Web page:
ERIC Number: EJ1024915
Record Type: Journal
Publication Date: 2014-Jun
Abstractor: As Provided
Reference Count: N/A
Teacher Educators: Hidden Professionals?
European Journal of Education, v49 n2 p218-232 Jun 2014
The pace of change in today's society means that there is an ongoing need for teachers to learn, have new knowledge and use new pedagogical approaches to meet the needs of their pupils. For many teachers, this requires redefining their identity as teachers and what "teaching" means in 21st century learning environments. These changes also require teachers to be supported in learning to "teach" in different ways that are relevant to their own individual needs and to the contexts in which they work throughout their career. In this article, it is argued that a more integrated and collaborative approach to teacher education is needed with better understanding of those who take up the roles of teacher educator across a teacher's career. With a particular emphasis on "teacher educators" working in school to support teachers' career-long professional learning it is argued that currently many do not recognise themselves as teacher educators nor are they recognised by those they work with as teacher educators. Drawing on an empirical study carried out with mentors in schools in Scotland, it is suggested that these teacher educators may be "unrecognised" and remain "hidden professionals" because of the identities they construct for themselves, the values and priorities that they or others attach to their roles or because of the institutional structures and cultures in which they work. It is concluded that it will be difficult to recognise and value these "hidden teacher educators" and the distinctive contribution they can make to teachers' career-long professional learning without further clarification by them and others of the roles and responsibilities they hold.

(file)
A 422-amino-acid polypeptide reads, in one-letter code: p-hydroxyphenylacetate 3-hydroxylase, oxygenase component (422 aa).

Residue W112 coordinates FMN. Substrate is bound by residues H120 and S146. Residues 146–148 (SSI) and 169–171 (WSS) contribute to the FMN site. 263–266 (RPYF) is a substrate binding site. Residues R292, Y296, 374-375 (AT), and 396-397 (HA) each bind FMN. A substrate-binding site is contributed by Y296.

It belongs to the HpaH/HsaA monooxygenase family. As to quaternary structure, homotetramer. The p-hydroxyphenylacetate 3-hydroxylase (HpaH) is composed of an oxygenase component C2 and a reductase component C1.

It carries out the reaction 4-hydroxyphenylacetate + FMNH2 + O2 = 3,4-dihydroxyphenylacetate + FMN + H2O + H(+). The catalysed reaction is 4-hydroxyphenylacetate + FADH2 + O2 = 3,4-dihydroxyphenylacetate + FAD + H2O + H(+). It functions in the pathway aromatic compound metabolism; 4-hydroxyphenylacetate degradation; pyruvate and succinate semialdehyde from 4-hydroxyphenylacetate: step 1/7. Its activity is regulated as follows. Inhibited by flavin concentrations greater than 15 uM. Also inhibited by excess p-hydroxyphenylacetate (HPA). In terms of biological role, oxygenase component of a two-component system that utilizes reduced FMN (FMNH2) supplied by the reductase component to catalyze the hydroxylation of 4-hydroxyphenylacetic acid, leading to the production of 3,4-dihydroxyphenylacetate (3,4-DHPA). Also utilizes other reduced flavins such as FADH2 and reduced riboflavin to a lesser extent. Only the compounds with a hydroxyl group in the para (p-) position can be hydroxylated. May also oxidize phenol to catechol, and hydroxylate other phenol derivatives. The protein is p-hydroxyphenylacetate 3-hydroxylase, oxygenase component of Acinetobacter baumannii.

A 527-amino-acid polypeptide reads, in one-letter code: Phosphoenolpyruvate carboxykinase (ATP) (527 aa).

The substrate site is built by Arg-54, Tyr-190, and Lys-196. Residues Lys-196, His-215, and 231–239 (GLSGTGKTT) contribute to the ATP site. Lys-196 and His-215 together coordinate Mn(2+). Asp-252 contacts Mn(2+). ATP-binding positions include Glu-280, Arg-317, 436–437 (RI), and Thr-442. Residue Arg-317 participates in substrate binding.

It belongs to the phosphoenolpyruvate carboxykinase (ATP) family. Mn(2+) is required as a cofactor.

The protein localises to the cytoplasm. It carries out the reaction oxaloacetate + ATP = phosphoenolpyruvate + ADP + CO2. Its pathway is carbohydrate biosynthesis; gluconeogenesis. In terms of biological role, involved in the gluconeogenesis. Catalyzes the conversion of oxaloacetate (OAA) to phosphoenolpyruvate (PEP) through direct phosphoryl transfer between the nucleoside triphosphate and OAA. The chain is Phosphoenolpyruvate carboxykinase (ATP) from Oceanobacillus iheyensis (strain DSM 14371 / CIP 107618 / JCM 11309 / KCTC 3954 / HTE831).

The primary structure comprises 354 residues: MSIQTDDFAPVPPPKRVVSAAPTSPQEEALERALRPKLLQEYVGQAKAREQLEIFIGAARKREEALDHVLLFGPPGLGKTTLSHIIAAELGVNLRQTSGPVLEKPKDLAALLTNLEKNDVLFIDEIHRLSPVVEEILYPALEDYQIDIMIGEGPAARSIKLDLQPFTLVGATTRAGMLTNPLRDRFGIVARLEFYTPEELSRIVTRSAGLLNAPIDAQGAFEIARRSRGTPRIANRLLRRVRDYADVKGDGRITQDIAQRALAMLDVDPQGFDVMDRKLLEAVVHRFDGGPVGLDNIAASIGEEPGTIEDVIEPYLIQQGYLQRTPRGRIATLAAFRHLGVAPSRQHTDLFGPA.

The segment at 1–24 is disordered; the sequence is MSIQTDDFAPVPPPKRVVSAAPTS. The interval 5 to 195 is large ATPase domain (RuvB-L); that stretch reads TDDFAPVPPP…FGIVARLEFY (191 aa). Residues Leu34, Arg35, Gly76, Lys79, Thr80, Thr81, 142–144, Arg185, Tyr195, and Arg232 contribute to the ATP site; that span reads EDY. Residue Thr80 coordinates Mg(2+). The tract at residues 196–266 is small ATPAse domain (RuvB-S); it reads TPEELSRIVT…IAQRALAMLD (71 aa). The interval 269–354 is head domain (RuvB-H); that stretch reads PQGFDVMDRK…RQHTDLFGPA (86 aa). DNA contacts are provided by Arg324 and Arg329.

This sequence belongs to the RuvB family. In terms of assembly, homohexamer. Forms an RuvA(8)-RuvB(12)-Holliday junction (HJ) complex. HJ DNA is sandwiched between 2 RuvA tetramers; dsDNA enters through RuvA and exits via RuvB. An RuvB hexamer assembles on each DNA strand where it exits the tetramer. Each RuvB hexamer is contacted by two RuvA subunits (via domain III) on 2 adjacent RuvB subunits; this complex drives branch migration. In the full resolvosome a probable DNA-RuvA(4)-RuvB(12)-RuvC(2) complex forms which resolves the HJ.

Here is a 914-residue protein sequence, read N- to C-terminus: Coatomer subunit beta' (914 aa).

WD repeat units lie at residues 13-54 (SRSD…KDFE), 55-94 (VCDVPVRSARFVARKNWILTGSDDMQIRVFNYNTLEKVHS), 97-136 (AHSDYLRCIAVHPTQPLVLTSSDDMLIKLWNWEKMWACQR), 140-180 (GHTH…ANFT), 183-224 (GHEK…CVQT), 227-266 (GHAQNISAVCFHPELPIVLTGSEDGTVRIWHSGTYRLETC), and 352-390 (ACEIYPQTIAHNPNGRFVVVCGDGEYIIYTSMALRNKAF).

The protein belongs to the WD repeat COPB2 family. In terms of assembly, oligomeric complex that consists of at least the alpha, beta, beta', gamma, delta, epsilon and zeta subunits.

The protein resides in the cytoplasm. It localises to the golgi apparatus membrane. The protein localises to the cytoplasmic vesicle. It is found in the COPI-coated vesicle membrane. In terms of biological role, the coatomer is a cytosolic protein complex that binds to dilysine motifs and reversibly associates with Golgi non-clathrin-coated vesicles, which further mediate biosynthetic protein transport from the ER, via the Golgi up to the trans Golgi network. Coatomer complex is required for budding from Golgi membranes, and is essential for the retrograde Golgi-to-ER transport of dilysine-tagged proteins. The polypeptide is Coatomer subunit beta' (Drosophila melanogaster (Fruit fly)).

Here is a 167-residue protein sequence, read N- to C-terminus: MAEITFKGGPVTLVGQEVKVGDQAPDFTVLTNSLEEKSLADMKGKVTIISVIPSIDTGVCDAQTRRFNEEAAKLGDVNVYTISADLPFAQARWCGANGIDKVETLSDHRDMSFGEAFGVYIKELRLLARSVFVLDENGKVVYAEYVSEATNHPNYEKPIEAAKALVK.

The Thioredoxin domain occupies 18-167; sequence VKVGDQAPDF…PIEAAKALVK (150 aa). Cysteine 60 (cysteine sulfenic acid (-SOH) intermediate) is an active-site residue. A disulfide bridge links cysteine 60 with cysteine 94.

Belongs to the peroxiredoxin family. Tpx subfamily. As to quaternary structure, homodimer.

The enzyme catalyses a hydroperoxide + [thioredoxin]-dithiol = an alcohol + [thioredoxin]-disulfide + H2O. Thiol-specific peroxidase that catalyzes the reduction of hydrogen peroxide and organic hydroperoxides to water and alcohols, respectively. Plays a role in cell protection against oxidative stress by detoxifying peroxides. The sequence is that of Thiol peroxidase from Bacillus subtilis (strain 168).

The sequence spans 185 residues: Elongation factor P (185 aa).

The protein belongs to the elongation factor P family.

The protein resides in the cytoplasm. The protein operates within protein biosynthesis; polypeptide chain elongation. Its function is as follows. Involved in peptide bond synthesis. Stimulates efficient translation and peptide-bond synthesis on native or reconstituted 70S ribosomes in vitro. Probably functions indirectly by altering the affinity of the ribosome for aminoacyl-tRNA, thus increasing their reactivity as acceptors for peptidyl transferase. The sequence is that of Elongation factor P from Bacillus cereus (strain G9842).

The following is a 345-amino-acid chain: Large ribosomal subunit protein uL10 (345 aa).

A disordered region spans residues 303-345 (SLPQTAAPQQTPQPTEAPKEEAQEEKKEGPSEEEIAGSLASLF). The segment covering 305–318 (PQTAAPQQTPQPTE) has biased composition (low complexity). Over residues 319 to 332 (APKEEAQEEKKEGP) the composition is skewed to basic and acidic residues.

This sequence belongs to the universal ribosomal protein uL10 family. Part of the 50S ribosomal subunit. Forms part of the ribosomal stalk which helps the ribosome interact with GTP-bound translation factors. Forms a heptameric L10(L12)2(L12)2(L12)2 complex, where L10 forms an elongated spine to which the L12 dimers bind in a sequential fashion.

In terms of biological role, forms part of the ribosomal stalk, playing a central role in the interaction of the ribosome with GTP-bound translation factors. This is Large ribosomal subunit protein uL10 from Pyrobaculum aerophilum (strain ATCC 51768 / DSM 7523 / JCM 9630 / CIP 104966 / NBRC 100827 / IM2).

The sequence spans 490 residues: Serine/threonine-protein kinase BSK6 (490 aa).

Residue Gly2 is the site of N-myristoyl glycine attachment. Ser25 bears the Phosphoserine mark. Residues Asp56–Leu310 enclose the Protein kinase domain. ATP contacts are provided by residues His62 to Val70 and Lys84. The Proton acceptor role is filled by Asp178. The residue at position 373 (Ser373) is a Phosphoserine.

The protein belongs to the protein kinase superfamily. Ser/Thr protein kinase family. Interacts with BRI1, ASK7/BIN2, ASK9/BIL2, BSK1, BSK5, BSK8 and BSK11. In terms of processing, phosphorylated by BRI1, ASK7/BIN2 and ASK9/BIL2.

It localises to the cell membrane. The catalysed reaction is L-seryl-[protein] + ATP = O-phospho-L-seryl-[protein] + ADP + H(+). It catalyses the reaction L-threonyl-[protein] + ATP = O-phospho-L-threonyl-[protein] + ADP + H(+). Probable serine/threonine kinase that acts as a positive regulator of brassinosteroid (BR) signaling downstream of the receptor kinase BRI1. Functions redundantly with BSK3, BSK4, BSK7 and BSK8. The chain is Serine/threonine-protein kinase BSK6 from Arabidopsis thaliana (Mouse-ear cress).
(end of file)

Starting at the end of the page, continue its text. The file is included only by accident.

Descriptors: Teacher Educators, Teacher Education, Teacher Collaboration, Professional Identity, Mentors, Foreign Countries, Teacher Responsibility, Teacher Role, Teacher Improvement, Faculty Development
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Publication Type: Journal Articles; Reports - Research
Education Level: N/A
Authoring Institution: N/A
Identifiers - Location: United Kingdom (Scotland)